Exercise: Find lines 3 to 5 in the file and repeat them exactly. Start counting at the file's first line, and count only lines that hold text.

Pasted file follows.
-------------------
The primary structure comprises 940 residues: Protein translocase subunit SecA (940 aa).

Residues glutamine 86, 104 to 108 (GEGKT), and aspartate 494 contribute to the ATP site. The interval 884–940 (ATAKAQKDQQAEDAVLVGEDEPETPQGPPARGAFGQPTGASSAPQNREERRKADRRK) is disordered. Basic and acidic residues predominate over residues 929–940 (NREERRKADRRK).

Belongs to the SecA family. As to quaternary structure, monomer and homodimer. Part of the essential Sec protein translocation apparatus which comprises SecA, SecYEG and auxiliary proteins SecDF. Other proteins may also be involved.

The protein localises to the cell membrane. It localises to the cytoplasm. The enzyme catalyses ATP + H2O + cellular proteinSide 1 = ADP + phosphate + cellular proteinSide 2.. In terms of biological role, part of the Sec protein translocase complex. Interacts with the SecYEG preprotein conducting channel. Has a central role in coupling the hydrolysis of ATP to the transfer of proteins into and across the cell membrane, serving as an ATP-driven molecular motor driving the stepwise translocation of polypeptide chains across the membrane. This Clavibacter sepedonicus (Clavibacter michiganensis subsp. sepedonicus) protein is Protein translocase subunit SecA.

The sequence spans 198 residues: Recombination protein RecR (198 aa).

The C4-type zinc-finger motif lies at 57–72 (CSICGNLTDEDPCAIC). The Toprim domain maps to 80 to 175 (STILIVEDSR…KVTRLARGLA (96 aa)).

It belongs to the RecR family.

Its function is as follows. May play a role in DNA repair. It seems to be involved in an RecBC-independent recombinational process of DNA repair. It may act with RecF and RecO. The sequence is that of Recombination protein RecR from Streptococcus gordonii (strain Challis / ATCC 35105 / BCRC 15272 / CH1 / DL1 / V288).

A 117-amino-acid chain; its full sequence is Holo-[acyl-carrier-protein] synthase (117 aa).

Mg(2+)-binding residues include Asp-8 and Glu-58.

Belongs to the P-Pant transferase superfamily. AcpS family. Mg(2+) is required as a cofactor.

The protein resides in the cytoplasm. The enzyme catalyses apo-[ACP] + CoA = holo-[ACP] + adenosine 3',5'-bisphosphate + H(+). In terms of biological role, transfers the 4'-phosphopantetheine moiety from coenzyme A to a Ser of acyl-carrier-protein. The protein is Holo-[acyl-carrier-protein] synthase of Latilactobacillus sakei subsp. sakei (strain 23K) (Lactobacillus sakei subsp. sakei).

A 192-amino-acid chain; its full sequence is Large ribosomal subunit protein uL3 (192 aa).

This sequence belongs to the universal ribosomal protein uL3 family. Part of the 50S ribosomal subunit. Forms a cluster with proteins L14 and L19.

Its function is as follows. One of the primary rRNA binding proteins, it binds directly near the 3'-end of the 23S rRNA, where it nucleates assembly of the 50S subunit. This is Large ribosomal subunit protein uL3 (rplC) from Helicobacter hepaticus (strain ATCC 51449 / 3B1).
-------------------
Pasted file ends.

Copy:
Belongs to the SecA family. As to quaternary structure, monomer and homodimer. Part of the essential Sec protein translocation apparatus which comprises SecA, SecYEG and auxiliary proteins SecDF. Other proteins may also be involved.

The protein localises to the cell membrane. It localises to the cytoplasm. The enzyme catalyses ATP + H2O + cellular proteinSide 1 = ADP + phosphate + cellular proteinSide 2.. In terms of biological role, part of the Sec protein translocase complex. Interacts with the SecYEG preprotein conducting channel. Has a central role in coupling the hydrolysis of ATP to the transfer of proteins into and across the cell membrane, serving as an ATP-driven molecular motor driving the stepwise translocation of polypeptide chains across the membrane. This Clavibacter sepedonicus (Clavibacter michiganensis subsp. sepedonicus) protein is Protein translocase subunit SecA.

The sequence spans 198 residues: Recombination protein RecR (198 aa).